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State ex rel. Parisi v. Dayton Bar Association Certified Grievance Committee

Supreme Court of Ohio

December 17, 2019

The State ex rel. Parisi, Appellant,
v.
Dayton Bar Association Certified Grievance Committee et al., Appellees.

          Submitted January 29, 2019

          Appeal from the Court of Appeals for Montgomery County, No. 27123, 2017-Ohio-9394.

          Georgianna Parisi, pro se.

          Freund, Freeze & Arnold, L.P.A., Stephen V. Freeze, and Lisa A. Hesse, for appellees.

          FISCHER, J.

         {¶ 1} Appellant, Georgianna Parisi, appeals the judgment of the Second District Court of Appeals denying her petition for a writ of mandamus against appellees, the Dayton Bar Association and the Dayton Bar Association Certified Grievance Committee. Because Parisi did not utilize the correct vehicle, Sup.R. 44 through 47, to seek to obtain the requested records, we affirm the judgment of the court of appeals.

         I. BACKGROUND

         {¶ 2} In 2016, Parisi sent a letter to the executive director of the Dayton Bar Association requesting "any and all records" concerning her in the bar association's possession, pursuant to R.C. 149.43, Ohio's Public Records Act. She specifically requested:

1. [a]ny and all communications related to and/or concerning me, including communications by letter, phone, email, text, voice mail, and the like; and
2. [a]ny and all documents related to and/or concerning me.

         The records sought related to her two attorney-discipline cases, Dayton Bar Assn. v. Parisi, case No. 2009-0064 ("Parisi I "), and Dayton Bar Assn. v. Parisi, case No. 2012-0060 ("Parisi II "), both of which had long been resolved. See Dayton Bar Assn. v. Parisi, 131 Ohio St.3d 345, 2012-Ohio-879, 965 N.E.2d 268, ¶ 2; Parisi v. Heck, S.D.Ohio No. 3:14-cv-346, 2015 WL 3999300, *4 (July 1, 2015).

         {¶ 3} In a letter dated April 8, 2016, the grievance committee provided an initial response to Parisi's request. The grievance committee's letter expressed that it did not believe that the documents Parisi sought were subject to disclosure.

         {¶ 4} Parisi then amended her request to include

any and all emails, text messages, and any and all electronic messages, whether made on [the bar association's] or an individual's electronic equipment. I am requesting all records concerning me, and have expanded it to all records which the [bar association] has concerning me, including records associated with Parisi I and Parisi II .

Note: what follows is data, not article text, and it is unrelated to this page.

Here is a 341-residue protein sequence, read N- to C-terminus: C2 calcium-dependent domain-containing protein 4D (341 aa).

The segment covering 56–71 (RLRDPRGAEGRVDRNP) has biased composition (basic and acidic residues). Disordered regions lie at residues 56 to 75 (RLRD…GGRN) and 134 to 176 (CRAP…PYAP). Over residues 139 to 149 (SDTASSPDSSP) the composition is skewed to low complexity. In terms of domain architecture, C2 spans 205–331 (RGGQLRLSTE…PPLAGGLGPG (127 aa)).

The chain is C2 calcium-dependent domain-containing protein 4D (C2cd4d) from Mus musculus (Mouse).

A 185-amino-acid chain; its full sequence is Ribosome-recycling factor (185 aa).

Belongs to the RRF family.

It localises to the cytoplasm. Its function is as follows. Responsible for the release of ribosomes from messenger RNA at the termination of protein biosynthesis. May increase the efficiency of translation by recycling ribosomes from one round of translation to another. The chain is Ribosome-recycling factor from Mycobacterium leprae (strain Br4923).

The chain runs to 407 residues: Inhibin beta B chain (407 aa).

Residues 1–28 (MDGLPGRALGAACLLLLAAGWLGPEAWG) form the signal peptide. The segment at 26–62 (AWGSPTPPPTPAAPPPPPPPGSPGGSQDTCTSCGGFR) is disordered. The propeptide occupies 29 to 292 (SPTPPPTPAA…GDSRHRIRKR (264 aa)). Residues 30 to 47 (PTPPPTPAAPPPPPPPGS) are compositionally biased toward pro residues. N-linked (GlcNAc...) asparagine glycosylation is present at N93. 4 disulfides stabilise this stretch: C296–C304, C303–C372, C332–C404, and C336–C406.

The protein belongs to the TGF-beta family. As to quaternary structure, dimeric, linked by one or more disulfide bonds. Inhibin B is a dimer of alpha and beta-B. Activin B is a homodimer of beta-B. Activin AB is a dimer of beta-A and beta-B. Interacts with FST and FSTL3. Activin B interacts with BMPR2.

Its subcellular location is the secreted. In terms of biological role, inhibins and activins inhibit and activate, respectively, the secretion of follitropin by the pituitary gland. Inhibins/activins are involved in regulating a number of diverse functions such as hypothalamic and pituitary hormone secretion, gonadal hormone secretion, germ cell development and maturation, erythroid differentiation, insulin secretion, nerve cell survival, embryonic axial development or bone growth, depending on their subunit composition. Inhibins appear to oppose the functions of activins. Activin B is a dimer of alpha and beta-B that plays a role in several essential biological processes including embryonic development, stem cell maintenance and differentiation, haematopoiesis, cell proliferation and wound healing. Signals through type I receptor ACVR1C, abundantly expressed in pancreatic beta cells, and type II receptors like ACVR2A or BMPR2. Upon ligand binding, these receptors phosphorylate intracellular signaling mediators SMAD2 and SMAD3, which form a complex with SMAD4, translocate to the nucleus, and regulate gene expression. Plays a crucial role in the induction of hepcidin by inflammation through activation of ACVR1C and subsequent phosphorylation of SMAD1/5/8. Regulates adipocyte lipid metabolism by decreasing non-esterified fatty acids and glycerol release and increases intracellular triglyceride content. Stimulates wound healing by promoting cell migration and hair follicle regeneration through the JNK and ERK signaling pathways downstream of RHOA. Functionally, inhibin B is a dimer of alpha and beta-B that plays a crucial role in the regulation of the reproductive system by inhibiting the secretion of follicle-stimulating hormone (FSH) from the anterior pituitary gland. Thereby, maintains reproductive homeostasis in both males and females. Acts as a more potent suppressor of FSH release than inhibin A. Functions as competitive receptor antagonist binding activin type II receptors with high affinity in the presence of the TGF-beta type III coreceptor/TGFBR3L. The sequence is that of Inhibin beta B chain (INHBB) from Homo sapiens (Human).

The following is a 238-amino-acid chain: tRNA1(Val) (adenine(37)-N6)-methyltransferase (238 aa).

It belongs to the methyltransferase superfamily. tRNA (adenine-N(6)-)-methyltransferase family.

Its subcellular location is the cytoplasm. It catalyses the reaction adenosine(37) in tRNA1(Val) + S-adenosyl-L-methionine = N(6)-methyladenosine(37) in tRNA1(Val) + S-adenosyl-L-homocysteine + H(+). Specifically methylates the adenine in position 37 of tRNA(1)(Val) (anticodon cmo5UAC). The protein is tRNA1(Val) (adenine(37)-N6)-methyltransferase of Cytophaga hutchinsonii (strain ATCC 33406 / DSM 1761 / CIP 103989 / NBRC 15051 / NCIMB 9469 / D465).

In a letter dated April 22, 2016, the grievance committee formally denied Parisi's request.

         {¶ 5} Parisi filed a petition seeking a writ of mandamus against the bar association and the grievance committee in the Second District Court of Appeals. The bar association and the grievance committee filed a motion to dismiss for failure to state a claim, which the court of appeals converted into a motion for summary judgment. Parisi then filed a cross-motion for summary judgment.

         {¶ 6} The court of appeals recognized that, as an initial matter, it was required to determine whether Parisi had utilized the correct vehicle to seek to obtain the requested attorney-discipline records. However, because the parties had not briefed that issue, the court proceeded to decide the merits of Parisi's petition under R.C. 149.43. The court of appeals granted summary judgment in favor of the bar association and the grievance committee, denied Parisi's cross-motion, and denied the writ of mandamus.

         II. ANALYSIS

         {¶ 7} Parisi appealed to this court. She also filed a "motion to elect representation." We find her motion to be without merit. Furthermore, we conclude that because Parisi failed to seek to obtain the attorney-discipline records pursuant to Sup.R. 44 through 47, the court of appeals correctly granted summary judgment in favor of the bar association and the grievance committee and correctly denied the requested writ of mandamus.

         A. Motion to elect representation